Rolling in as a single model (the LT), the Corsica featured a 2.2-liter 4-cylinder engine, 95 horsepower and 5-speed manual transmission. A 4-door hatchback was also available.
The hatchback was discontinued in 1992, leaving behind only the sedan, which was now upgraded to 110 horsepower.
The 1993 Corsica added a new brake/transmission shift interlock.
On the value side, Corsica came with a goodly list of standard features that included a 120-hp 2.2-liter 4-cylinder engine, 3-speed automatic transmission, AM/FM/stereo radio, antilock brakes, driver's-side airbag, tinted glass and air conditioning. Handling received a boost with larger standard and optional tires. Available options included a 155-hp 3.1-liter V6 with a 4-speed automatic transmission, styled steel wheels, upgraded stereo systems with cassette and CD player, and a useful split folding rear seat that allows trunk access from inside the car. The front suspension was also redesigned.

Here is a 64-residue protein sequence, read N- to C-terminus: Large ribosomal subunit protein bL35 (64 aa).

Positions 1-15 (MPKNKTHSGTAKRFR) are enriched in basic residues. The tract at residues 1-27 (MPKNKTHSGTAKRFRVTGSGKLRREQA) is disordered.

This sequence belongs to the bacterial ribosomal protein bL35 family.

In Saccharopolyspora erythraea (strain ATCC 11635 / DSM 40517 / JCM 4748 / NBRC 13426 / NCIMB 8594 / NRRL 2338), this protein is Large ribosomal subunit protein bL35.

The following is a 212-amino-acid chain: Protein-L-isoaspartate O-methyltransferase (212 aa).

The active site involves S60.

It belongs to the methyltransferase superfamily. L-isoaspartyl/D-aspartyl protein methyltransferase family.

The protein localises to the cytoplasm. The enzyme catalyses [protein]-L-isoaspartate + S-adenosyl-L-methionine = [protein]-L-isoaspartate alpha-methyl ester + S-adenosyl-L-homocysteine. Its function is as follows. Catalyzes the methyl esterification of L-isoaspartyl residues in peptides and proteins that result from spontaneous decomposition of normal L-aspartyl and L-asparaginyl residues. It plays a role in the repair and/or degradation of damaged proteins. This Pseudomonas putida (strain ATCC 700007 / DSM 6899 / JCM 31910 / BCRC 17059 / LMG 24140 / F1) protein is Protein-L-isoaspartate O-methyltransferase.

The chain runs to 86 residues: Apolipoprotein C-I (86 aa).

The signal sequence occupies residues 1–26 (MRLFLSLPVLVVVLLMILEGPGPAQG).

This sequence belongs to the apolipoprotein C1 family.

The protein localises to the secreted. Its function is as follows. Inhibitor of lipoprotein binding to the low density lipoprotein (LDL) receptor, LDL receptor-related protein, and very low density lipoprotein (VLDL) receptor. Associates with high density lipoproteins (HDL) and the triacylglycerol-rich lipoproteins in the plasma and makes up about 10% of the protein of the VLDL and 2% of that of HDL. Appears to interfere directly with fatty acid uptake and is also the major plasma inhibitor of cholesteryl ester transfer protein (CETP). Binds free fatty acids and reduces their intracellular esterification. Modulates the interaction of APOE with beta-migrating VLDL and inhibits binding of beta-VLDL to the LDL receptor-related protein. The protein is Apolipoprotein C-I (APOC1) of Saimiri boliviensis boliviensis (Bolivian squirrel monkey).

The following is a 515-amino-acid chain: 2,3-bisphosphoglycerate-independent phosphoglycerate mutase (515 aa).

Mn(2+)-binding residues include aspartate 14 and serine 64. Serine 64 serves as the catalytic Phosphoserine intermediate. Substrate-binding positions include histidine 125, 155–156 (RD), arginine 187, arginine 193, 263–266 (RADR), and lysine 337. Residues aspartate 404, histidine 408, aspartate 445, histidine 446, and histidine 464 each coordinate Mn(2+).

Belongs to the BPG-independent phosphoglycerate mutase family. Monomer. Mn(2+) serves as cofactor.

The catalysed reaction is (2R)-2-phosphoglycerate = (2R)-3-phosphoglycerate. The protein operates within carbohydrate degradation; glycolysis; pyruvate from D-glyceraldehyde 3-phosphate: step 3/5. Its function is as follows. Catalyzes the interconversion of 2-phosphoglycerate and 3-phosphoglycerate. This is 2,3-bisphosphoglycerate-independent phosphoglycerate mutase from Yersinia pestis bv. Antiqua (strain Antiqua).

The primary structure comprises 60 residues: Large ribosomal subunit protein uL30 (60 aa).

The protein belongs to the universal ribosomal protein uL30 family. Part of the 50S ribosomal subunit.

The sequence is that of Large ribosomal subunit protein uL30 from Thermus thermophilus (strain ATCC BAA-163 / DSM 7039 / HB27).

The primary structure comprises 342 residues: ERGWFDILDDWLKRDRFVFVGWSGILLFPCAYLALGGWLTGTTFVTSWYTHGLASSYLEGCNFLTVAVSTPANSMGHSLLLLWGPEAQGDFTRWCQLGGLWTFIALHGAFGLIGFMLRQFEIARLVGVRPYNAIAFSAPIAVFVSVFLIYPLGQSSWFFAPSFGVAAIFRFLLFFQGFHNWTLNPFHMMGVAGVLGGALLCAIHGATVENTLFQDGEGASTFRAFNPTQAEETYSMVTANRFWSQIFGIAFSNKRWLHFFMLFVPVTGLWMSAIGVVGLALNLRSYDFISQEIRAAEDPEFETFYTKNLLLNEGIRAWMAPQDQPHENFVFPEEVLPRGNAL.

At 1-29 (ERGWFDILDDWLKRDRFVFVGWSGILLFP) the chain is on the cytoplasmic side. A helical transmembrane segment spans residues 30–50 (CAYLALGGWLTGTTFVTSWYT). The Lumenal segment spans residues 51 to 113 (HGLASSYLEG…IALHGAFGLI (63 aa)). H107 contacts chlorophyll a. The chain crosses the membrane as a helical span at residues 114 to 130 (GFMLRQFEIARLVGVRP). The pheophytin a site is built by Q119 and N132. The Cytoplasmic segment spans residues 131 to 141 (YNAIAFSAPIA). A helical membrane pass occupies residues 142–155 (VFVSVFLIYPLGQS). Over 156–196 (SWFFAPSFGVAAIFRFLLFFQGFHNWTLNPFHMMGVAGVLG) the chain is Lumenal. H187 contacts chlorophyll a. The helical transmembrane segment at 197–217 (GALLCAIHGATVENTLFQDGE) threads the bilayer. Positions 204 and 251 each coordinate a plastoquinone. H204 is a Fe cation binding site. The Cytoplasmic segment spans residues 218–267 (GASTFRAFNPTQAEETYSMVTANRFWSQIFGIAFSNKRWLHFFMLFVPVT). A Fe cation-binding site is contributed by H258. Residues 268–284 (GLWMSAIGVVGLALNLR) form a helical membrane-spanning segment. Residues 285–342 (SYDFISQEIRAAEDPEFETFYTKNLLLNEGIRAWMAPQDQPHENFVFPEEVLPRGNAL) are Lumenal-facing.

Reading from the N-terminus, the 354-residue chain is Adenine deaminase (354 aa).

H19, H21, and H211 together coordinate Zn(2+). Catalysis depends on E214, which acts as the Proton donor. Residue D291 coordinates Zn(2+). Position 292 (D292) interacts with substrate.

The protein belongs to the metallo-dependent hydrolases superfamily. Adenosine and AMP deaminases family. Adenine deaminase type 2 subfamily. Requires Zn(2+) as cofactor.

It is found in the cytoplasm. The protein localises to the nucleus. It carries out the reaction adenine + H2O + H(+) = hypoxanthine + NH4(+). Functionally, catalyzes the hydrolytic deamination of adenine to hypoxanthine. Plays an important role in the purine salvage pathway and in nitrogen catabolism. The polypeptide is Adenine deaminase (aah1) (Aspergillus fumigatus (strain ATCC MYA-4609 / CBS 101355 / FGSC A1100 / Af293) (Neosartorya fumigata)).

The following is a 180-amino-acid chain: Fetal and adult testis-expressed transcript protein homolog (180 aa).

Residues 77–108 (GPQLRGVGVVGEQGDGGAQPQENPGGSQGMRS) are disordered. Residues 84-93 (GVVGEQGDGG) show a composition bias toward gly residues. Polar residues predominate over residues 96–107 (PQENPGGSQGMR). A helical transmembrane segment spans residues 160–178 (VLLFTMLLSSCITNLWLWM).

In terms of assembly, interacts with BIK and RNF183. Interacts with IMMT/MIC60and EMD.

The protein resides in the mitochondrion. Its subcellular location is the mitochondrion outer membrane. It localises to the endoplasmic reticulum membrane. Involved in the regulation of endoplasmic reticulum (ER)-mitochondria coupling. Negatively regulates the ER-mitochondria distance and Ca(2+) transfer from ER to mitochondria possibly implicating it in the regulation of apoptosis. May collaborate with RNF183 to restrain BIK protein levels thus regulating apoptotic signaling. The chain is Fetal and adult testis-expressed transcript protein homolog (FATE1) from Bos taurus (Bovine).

The Corsica carried its sheetmetal over for '95, but sported a new standard monochromatic paint scheme that now incorporated body-color grille, mirrors, fascias and door handles.
The 1995 Corsica also had a new rear suspension arrangement that placed the axle "on center" with the spring and shock absorber. This transmitted less force to the body structure resulting in a smoother ride over rough surfaces.
A new daytime running lamp safety system automatically illuminated the low-beam headlights whenever the engine was running, making it easier for other drivers to see the car in daytime traffic.
Only a few changes were made for the 1996 Chevrolet Corsica, and the last Corsicas were produced in June 1996, before the new Malibu replaced it in 1997.
As of December 17, 1993:
- $13,315 (1994 Chevrolet Corsica)
As of late 1994:
- $12,600 (1995 Chevrolet Corsica)
As of mid-1995:
- $13,200 (1995 Chevrolet Corsica)
As of September 4, 1995:
- $13,495–$14,495 (1996 Chevrolet Corsica)
- $485 (1993 to early 1995 models)
- $495 (1995 models)
- $500 (1996 models)